My guess would be when they decide the hardware should be end of life, then you pay for updates. This opens the door for companies to offer them money to declare computers EOL probably after 2 years.

  • Mike

    “Android, being completely FOSS”

    Android is not FOSS.

    Part of android (the AOSP) is FOSS, but the thing that ends up on devices is anything but.

    There are two main pieces of Android that are problems:

    1) Google’s services (just like the problem with Chrome).

    2) Proprietary drivers and firmware baked into the kernel.

    It is nearly impossbile to build a phone/tablet using pure FOSS because of the hardware manufacturers unwillingness to cooperate.

  • Mike S.

    The manufacturers aren’t cooperating on all of the rest of the hardware, but on the cellular network modems, in many countries it’s illegal for them to cooperate. Since these are software-defined radios, if you have the source code you can change frequencies and potentially interfere with other people’s cell reception, or block fire department radios, and so forth. So the software is mandated to be locked down.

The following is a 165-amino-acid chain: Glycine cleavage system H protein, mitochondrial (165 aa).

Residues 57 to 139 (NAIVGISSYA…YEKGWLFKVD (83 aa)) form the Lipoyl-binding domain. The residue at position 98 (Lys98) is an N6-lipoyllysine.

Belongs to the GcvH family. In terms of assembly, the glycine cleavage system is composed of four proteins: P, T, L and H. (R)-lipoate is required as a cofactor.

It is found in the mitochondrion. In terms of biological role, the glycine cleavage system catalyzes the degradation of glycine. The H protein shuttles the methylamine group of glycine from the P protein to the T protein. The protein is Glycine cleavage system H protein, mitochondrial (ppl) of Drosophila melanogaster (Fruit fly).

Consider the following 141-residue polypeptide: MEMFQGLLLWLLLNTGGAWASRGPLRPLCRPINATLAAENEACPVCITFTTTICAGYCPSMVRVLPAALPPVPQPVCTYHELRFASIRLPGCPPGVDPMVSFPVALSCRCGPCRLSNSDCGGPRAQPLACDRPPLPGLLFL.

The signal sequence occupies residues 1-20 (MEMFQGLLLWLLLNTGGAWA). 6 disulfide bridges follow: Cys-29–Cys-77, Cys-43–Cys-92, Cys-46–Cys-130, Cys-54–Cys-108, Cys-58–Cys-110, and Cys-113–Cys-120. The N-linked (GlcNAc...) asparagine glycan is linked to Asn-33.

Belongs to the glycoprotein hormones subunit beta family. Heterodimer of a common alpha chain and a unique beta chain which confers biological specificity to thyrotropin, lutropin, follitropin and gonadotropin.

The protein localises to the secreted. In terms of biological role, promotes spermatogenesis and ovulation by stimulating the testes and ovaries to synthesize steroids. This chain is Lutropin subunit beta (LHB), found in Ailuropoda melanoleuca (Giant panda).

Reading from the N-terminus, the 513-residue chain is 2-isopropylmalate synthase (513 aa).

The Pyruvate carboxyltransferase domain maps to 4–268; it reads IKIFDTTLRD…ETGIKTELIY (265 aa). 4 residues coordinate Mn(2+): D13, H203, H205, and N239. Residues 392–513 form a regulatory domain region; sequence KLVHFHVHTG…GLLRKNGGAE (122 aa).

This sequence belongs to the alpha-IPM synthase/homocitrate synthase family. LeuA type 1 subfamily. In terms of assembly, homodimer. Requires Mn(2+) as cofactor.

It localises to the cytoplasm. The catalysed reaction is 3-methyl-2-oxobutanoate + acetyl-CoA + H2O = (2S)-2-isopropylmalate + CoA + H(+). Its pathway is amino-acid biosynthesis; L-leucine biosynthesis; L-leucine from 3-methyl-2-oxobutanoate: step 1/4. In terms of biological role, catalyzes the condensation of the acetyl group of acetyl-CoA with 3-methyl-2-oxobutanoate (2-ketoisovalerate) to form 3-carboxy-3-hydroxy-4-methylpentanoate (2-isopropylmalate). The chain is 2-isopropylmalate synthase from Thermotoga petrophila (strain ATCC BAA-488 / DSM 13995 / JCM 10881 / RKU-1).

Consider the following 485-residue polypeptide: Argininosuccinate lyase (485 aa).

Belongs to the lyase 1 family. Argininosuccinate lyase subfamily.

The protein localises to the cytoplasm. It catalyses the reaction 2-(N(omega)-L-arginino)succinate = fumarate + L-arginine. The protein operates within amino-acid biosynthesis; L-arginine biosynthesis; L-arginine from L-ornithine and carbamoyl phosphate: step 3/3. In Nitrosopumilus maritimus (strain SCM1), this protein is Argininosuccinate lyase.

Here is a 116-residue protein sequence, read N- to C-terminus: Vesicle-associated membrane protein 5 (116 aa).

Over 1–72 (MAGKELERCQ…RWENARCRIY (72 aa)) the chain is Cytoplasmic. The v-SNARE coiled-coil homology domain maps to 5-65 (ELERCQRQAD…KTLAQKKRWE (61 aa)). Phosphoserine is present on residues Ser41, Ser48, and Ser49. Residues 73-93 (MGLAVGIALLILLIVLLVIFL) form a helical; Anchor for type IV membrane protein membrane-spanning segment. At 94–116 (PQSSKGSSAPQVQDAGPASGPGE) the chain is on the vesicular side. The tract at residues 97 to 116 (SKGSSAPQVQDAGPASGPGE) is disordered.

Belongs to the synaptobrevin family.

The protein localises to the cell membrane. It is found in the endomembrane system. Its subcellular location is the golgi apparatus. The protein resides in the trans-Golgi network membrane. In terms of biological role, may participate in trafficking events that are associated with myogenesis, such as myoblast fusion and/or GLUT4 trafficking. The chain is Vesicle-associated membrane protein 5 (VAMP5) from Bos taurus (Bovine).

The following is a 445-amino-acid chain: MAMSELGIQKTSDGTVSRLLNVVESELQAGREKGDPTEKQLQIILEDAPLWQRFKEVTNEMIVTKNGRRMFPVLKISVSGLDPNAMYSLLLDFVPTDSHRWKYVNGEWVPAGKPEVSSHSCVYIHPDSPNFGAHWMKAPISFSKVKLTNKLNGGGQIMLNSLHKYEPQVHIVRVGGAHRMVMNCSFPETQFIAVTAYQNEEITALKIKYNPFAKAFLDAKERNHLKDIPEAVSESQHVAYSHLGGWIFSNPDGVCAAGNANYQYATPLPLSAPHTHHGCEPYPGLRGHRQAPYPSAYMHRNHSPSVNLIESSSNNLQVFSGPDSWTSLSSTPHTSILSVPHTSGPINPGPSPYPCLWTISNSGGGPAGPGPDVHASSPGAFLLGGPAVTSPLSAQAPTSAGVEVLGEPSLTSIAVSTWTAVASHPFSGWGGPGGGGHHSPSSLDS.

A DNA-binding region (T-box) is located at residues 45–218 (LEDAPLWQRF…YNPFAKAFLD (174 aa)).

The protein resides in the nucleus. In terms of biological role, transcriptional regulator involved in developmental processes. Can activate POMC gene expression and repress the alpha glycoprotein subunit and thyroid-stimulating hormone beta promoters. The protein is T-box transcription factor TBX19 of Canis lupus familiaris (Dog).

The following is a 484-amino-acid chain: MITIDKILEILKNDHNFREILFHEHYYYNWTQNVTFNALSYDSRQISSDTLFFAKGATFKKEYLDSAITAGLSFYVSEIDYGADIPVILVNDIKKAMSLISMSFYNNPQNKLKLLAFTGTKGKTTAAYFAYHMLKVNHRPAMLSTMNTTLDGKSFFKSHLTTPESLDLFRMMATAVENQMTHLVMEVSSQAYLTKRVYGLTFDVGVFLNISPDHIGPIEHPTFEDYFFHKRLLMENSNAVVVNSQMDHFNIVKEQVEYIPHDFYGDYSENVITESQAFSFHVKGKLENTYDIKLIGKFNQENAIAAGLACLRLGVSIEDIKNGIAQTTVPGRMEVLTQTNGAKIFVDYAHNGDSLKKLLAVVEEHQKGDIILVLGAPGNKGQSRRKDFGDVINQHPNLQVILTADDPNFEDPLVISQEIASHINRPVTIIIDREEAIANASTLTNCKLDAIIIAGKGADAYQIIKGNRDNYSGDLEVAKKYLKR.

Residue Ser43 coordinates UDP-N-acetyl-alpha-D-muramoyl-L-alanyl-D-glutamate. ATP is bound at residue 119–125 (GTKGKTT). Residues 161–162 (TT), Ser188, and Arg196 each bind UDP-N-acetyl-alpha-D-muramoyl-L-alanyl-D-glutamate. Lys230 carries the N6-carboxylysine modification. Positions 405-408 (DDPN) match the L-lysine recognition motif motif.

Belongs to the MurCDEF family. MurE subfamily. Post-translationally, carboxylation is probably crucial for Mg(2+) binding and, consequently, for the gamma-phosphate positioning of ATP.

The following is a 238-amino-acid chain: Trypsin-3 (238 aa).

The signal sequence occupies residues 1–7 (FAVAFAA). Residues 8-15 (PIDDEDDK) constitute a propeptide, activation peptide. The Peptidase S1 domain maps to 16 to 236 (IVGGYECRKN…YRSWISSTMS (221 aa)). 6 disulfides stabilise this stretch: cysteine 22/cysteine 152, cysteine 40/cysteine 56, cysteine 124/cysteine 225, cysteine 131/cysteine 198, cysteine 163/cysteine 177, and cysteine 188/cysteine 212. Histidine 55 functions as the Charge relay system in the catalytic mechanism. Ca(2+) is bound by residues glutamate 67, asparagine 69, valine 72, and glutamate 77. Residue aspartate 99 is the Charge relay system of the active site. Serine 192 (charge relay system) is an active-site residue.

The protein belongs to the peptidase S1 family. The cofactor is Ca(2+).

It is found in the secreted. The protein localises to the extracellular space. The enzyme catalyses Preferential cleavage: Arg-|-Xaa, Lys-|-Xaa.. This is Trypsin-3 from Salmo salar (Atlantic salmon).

I understand the logic behind it, but I disagree. The government doesn’t take away private car ownership because illegal weapons can be transported in cars. Likewise, open source cellular modem software should be legal, using your cellular modem to interfere with emergency services should be a crime.

    The manufacturer won’t let me run open source drivers on my HTC phone’s camera. But the FCC won’t let me run open source drivers on my HTC phone’s CDMA modem (or whatever you call them).

  • Mike

    @Mike S.

    True, there are legal obstructions as well.

    It’s unfortunate because it prevents any real degree of freedom and privacy on mobile platforms because in every case I am aware of, the cellular modem not only has closed firmware but is also capable of reading and manipulating all of memory accessible to the CPU. That is a really bad combination that can potentially enable all sorts of nasty stuff.

  • Mike S.

    Agreed. It means among other things that corrupt governments, corrupt law enforcement officials in otherwise lawful governments, and criminals have a permanent weapon for complete remote control of any person’s phone.